WASHINGTON, D.C. — The Supreme Court is getting involved in an unusual freedom of information dispute over whether corporations may assert personal privacy interests to prevent the government from releasing documents about them.
The court on Tuesday agreed to a request from the Obama administration to take up a case involving claims made by telecommunications giant AT&T to keep secret the information gathered by the Federal Communications Commission during an investigation.
The administration wants the high court to rule that corporations may not claim a personal privacy exception contained in the federal Freedom of Information Act.
The exception may be used only by individuals, the administration said in a brief signed by Elena Kagan, the newest justice who served in the Justice Department until last month.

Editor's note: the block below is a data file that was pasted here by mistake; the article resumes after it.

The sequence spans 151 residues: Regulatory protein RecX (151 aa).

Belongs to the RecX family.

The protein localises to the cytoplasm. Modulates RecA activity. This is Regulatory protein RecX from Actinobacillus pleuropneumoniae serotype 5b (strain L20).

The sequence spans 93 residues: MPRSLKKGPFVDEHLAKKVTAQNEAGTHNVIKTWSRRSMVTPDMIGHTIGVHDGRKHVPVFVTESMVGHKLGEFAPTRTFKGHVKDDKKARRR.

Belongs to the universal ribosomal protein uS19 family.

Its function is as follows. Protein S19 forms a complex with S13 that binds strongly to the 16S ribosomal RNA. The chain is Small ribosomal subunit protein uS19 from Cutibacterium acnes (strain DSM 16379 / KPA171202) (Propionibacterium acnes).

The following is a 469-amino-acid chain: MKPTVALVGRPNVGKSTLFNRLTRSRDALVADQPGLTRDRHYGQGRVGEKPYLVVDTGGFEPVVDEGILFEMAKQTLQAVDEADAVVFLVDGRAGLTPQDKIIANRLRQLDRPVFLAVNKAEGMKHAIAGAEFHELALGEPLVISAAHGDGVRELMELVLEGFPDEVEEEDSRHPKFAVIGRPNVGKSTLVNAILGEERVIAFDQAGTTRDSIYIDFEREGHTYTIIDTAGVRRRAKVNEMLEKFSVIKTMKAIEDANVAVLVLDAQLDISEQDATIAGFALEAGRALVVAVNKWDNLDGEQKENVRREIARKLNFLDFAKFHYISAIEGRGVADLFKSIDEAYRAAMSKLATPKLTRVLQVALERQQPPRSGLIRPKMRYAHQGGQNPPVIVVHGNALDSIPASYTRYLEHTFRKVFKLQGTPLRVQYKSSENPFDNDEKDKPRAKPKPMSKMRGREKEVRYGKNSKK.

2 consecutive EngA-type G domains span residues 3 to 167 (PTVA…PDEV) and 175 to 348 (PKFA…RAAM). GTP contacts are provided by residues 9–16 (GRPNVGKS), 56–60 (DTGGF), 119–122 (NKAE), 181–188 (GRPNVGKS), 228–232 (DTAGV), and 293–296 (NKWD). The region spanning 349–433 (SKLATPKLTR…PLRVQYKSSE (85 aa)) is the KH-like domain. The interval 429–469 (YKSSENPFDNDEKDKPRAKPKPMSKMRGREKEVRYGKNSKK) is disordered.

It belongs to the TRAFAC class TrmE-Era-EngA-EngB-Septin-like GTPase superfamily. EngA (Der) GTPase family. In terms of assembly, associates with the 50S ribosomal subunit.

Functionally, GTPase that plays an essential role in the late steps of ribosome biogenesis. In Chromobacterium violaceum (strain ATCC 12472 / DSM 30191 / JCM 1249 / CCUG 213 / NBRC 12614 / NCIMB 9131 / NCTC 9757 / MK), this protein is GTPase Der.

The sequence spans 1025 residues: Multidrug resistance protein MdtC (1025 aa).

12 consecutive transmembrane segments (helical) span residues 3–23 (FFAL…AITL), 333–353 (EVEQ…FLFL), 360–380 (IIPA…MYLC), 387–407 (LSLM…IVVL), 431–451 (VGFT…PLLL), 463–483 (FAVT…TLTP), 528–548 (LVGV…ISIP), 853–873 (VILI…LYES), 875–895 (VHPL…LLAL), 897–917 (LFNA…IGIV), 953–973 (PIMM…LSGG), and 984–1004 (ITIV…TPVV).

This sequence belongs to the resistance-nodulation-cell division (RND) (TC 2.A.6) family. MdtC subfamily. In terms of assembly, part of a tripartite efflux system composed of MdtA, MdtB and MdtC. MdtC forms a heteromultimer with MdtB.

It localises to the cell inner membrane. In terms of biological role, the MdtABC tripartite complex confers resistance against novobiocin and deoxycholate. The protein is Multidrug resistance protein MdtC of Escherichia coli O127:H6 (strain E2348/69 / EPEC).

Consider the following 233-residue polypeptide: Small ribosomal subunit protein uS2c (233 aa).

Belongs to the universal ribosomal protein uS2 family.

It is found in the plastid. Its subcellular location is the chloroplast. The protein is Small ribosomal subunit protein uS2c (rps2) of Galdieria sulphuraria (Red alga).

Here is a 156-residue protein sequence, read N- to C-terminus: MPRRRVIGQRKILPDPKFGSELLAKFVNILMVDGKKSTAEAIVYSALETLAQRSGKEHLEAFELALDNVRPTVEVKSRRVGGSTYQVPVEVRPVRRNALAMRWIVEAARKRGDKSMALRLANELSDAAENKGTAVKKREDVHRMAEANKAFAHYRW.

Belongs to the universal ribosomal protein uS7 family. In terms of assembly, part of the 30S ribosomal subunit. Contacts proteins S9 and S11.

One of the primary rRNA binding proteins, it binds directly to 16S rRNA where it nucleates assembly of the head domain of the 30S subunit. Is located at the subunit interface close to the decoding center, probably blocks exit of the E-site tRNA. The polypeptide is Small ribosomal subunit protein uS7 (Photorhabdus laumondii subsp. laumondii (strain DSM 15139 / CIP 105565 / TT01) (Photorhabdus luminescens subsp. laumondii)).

Kagan will not take part in the case, which will be argued early next year.
AT&T wants the FCC to keep secret all the information it gathered from the company during an investigation into its participation in the federal E-Rate program, which helps schools and libraries get Internet access.
The FCC had released some of the information under an open records request, but withheld some, citing FOIA exemptions that cover trade secrets and humans’ right to privacy.
A federal appeals court sided with AT&T.
COMPTEL, a trade group representing some AT&T competitors, filed the FOIA request that led to the court ruling. The trade association and several groups that support transparency in government backed the administration’s plea to the court to hear the case.
The case is FCC v. AT&T, 09-1279.